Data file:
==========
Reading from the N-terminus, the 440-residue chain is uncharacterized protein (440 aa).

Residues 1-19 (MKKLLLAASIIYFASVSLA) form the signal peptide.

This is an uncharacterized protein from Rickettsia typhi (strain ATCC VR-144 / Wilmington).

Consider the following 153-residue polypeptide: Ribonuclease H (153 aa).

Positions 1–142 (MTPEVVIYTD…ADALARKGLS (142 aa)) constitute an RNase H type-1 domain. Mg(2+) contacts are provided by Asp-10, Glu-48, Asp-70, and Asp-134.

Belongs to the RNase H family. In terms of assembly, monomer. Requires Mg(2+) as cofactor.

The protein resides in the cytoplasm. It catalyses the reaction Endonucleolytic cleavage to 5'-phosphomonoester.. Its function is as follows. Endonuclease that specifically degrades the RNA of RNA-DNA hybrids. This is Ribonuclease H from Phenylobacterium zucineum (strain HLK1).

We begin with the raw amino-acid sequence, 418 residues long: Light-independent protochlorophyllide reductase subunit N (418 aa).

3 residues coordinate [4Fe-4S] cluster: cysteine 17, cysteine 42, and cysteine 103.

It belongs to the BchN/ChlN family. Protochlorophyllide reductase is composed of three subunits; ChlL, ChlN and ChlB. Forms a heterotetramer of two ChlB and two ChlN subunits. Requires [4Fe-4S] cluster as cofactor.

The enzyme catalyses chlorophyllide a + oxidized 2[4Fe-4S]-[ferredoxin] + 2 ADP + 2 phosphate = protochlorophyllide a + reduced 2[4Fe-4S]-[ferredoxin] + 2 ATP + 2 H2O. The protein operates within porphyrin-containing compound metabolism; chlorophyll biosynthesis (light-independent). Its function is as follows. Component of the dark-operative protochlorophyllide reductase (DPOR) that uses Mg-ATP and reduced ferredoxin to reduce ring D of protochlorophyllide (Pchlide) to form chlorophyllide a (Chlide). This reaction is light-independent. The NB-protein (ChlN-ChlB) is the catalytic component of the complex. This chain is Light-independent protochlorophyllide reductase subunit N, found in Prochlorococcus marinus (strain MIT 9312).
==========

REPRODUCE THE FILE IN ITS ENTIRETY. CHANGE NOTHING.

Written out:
Reading from the N-terminus, the 440-residue chain is uncharacterized protein (440 aa).

Residues 1-19 (MKKLLLAASIIYFASVSLA) form the signal peptide.

This is an uncharacterized protein from Rickettsia typhi (strain ATCC VR-144 / Wilmington).

Consider the following 153-residue polypeptide: Ribonuclease H (153 aa).

Positions 1–142 (MTPEVVIYTD…ADALARKGLS (142 aa)) constitute an RNase H type-1 domain. Mg(2+) contacts are provided by Asp-10, Glu-48, Asp-70, and Asp-134.

Belongs to the RNase H family. In terms of assembly, monomer. Requires Mg(2+) as cofactor.

The protein resides in the cytoplasm. It catalyses the reaction Endonucleolytic cleavage to 5'-phosphomonoester.. Its function is as follows. Endonuclease that specifically degrades the RNA of RNA-DNA hybrids. This is Ribonuclease H from Phenylobacterium zucineum (strain HLK1).

We begin with the raw amino-acid sequence, 418 residues long: Light-independent protochlorophyllide reductase subunit N (418 aa).

3 residues coordinate [4Fe-4S] cluster: cysteine 17, cysteine 42, and cysteine 103.

It belongs to the BchN/ChlN family. Protochlorophyllide reductase is composed of three subunits; ChlL, ChlN and ChlB. Forms a heterotetramer of two ChlB and two ChlN subunits. Requires [4Fe-4S] cluster as cofactor.

The enzyme catalyses chlorophyllide a + oxidized 2[4Fe-4S]-[ferredoxin] + 2 ADP + 2 phosphate = protochlorophyllide a + reduced 2[4Fe-4S]-[ferredoxin] + 2 ATP + 2 H2O. The protein operates within porphyrin-containing compound metabolism; chlorophyll biosynthesis (light-independent). Its function is as follows. Component of the dark-operative protochlorophyllide reductase (DPOR) that uses Mg-ATP and reduced ferredoxin to reduce ring D of protochlorophyllide (Pchlide) to form chlorophyllide a (Chlide). This reaction is light-independent. The NB-protein (ChlN-ChlB) is the catalytic component of the complex. This chain is Light-independent protochlorophyllide reductase subunit N, found in Prochlorococcus marinus (strain MIT 9312).